On these matters the right hon. Gentleman disagrees with his right hon. Friend. That is one answer. The other is that if we had done that in respect of the E.F.T.A. countries, the countries associated with the G.A.T.T. and the other countries concerned, what would they have said, especially if we had already made all the statements that the right hon. Gentlemen suggest we should have made about the strength of our economy? They would have said, "Of course we will not agree." In the meantime the run on sterling would probably have started a good deal earlier.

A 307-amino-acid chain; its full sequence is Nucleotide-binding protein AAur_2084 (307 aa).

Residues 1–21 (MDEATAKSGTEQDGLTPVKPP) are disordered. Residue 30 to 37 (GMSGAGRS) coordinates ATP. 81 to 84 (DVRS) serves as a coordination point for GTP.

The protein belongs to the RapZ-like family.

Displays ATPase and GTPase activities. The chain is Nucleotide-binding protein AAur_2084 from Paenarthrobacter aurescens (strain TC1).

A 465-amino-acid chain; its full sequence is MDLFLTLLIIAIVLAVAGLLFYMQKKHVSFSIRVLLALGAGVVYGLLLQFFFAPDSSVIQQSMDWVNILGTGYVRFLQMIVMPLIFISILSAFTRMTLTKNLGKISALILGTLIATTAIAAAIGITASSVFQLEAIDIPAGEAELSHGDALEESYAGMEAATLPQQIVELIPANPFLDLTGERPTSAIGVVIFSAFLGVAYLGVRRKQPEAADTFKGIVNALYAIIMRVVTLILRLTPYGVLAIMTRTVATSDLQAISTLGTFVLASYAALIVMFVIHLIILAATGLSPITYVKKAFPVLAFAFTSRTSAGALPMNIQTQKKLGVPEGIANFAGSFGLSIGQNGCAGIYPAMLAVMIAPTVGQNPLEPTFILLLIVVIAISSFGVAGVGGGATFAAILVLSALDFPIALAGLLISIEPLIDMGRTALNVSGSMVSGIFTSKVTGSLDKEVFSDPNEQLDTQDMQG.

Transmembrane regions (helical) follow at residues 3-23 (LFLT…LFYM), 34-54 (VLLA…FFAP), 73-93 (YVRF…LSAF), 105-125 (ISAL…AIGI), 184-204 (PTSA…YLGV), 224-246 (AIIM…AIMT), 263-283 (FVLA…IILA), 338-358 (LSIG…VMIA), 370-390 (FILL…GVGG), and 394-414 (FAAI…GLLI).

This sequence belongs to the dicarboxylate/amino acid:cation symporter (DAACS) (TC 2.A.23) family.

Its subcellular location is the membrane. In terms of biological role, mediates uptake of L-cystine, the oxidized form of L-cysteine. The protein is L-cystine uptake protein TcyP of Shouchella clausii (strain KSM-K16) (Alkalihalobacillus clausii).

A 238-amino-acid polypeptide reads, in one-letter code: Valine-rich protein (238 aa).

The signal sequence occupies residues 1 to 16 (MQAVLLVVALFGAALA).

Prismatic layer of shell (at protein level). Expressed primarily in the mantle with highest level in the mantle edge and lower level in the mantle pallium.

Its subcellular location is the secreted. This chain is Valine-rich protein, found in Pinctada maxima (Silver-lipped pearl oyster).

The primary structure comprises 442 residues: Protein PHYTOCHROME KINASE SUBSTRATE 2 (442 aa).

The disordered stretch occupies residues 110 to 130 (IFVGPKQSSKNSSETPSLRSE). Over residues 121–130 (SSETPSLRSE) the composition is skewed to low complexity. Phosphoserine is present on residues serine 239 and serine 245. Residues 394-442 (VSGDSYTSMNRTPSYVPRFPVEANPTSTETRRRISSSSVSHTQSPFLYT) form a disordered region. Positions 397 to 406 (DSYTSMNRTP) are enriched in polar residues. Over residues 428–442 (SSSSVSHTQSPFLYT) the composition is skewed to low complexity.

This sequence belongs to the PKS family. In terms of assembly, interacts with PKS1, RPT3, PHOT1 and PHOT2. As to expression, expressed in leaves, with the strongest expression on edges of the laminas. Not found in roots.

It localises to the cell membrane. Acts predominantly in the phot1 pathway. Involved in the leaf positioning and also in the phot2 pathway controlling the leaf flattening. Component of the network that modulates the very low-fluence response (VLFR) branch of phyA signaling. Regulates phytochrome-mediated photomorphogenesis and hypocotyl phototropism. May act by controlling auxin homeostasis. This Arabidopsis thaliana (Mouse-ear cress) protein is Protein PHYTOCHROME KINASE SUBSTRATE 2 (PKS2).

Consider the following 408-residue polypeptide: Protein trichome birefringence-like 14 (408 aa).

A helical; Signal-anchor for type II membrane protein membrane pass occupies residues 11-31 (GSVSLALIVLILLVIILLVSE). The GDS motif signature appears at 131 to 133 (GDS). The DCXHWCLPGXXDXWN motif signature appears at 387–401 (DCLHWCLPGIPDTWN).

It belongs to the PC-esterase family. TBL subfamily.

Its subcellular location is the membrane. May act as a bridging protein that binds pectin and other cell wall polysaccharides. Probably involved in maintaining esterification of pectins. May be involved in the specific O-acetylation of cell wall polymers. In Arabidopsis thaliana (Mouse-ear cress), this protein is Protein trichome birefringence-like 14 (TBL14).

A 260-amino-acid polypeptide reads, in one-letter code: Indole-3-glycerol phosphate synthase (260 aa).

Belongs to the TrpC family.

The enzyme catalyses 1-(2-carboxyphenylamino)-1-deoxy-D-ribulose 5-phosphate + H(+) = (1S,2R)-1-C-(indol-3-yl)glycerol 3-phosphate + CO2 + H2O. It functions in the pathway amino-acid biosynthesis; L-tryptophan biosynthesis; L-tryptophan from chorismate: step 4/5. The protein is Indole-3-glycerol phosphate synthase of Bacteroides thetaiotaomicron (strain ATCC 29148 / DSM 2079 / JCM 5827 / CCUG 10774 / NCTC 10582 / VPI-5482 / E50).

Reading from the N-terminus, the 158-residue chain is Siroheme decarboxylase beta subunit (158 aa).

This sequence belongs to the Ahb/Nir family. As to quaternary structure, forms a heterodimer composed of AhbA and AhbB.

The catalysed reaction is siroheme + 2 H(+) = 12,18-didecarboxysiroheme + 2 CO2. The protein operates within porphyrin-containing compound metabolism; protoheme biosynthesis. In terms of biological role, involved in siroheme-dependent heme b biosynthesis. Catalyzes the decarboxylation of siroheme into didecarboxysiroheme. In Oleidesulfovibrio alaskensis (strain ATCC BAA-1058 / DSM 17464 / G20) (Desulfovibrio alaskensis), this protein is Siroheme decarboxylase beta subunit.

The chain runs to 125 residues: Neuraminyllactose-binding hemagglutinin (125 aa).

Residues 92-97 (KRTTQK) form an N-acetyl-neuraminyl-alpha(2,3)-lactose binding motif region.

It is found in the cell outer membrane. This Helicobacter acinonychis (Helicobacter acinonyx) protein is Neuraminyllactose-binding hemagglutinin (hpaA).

In this debate I cannot go into other reasons why the run on sterling began. It was because of the nature of the Budget. Right hon. Gentlemen opposite have stated on many occasions that that was what caused it. But it was not the measures in the Budget that they disliked that persuaded the financiers to put the screw on this country; it was precisely those items which hon. Members on this side of the Committee found best about the Budget, namely, the measures for improving social benefits. Previously, whenever there has been a financial crisis of this character we have not put on surcharges of the type that we are debating today. They are abnormal. They have never been taken in connection with a balance of payments crisis before. The right hon. Gentleman says that we could have dealt with these matters in the same way as in the past. But this was an abnormal measure—an emergency measure—to deal with an emergency which the right hon. Member for Barnet acknowledges even if the right hon. Member for Bexley will not.